By Dr. Jim Ferguson

At the risk of being labeled insensitive, it is obvious to me that men and women are different. And despite the media and the PC culture working overtime to tell us otherwise, we are created male and female. Of course there are exceptions in sexuality because being human comprises a spectrum of traits. There are manly men, pajama boys, feminine women and Amazons.

The bell shaped curve is a statistical description of normality. For example, if you took 100 humans and plotted a trait you would find that 95% of individuals fall within two standard deviations of the mean. And by statistical convention, 5% would fall outside the curve, and yet by definition they would still be normal. There are folks among us who are just different. I view the LGBTQ controversy similarly. It is interesting that this cohort comprises about 5%, and yet this minority shapes the politics of our country.

I suspect that I would stand out in a women’s restroom, even in North Carolina. Similarly, an iPhone stuck in my wife’s back pocket is not fetching. Let’s be honest, female clothing is not designed for or forgiving of extraneous bulges. And this is where my story begins.

We detected a bump as we drove along Alcoa Highway amidst the other NASCAR contestants. And with a sickening sensation we realized that Becky had left her iPhone on top of the car. The process of loading and harnessing grandchildren into a car seat is a complicated process. I have to admit that I once lost my favorite coffee mug when I drove off with it on the roof of my truck.

By contrast my iPhone stays in my pocket and there is less risk of me absentmindedly laying it down somewhere. Most female clothing does not have pockets, and even if it did there’s no guarantee that an iPhone won’t drop out a pocket and into the commode as happened to my nurse as she approached the throne.

Stopping on the roadside of Alcoa highway to look for a missing iPhone would be equivalent to walking the black top of Daytona during the 500 race. Fortunately, the Apple company has an app entitled “find your iPhone.” We thought this would give us a closer approximation of where we should look. We were wrong. The app identified Becky’s iPhone in the middle of Fort Loudoun Lake at the latitude of Looney Island.

Life is complicated. We are in the process of downsizing by building a smaller retirement home on our farm. As our girls grew up and moved away, we realized we were using only half of our home. Fortunately, one of our daughters needed more space for her growing family, and wanted to take over the Big House. This is great because she and her husband are our partners on Thistle Farm. The only problem is their condo sold and they have now moved upstairs since our New House isn’t finished. The good news is that our grandkids will grow up in the midst of our 20-acre farm, and I get to see them every day.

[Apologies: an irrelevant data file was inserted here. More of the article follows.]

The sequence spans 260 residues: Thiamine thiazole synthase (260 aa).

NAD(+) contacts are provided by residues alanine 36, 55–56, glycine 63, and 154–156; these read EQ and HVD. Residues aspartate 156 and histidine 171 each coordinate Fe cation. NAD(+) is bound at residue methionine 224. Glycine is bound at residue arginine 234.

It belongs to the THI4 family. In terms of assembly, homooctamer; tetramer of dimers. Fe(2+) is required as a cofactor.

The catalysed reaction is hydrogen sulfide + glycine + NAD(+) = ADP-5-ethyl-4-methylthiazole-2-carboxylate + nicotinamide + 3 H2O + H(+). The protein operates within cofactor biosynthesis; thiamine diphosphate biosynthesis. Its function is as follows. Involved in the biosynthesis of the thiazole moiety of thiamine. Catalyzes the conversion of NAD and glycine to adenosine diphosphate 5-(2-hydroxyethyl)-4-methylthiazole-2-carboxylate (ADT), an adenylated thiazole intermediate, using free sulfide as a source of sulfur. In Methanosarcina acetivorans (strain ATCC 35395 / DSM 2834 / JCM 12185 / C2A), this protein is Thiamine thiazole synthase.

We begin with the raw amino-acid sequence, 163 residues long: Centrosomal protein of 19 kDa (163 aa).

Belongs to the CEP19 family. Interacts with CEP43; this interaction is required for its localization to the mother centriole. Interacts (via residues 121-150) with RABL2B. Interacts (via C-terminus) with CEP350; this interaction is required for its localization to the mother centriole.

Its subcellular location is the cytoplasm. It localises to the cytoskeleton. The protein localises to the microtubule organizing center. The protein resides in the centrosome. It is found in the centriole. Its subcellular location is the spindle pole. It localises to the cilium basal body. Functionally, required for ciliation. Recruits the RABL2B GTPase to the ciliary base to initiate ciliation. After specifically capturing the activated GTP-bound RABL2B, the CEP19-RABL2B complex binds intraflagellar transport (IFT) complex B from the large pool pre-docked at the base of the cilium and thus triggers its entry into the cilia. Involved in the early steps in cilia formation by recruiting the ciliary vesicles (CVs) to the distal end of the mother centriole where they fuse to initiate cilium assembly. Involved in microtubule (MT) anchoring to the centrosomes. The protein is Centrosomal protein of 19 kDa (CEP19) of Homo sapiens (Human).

Philosophically, I am trinitarian at heart. Becky says I can always find three choices in any situation. I reason that four or more choices are too many. And one or two choices is either not a choice or too few. I have discovered the trinity concept of building. Whatever your plans may be, everything takes longer, gets bigger and costs more. And I might add, puts more pressure on everyone’s nerves. I swore I would never build again and instead go straight from the Big House to the “old folk’s home.” You should never say never.

We moderns are slaves to our technology. What I mean is that we love our smart phones which connect us to the world and to each other. We even use our phones to send messages to family members on the farm rather than hollering out the back door or ringing a ranch bell for dinner. And the trill on my wife’s phone is a better locator of misplaced cellular accoutrements than an iPhone app.

Are we happier for the Information Age in which we live? There is a saying that “ignorance is bliss.” Well, if that’s true there must be a lot of blissful people in the world today. I feel it is my duty to stay informed, though I must sift through the news and parse both the real and fake offerings. I graduated from high school in 1969, a time when we were winding down from the Vietnam war. I participated in the draft lottery, but drew a high number and stayed in school. My “tour of duty” is today as I try to speak the truth in these columns in an informative and entertaining way.

We certainly live in trying times. It is apparent that our republic is in danger because the rule of law and the Constitution, which have historically defined us as a people, are under assault by ideology. If you doubt me turn to any offering of the alphabet media and listen to the sound of globalism, open borders and subversion couched in disingenuous anti-Trump rhetoric.

Maybe I need a vacation, some R&R. A friend of mine told me she has just turned off the “news,” but I can’t bring myself to do this. However, when the media sours my soul with their anti-Americanism, I turn it off, for a time. Years ago, my Dad often said, “The world is going to h*** in a handbasket.” The metamorphic origin of this idiom is obscure, but I understand the meaning. The point is that the world has always been a mess and we do not have utopia, a term coined by Thomas Moore meaning nowhere.

I have a friend who challenges all of us to “get informed, get involved and get inspired.”  So, this Doctor’s advice is to do your best and your duty to God and country and to those you serve. And if you need a break, don’t feel guilty. Just step back, recharge your batteries and then get “back in the saddle again.”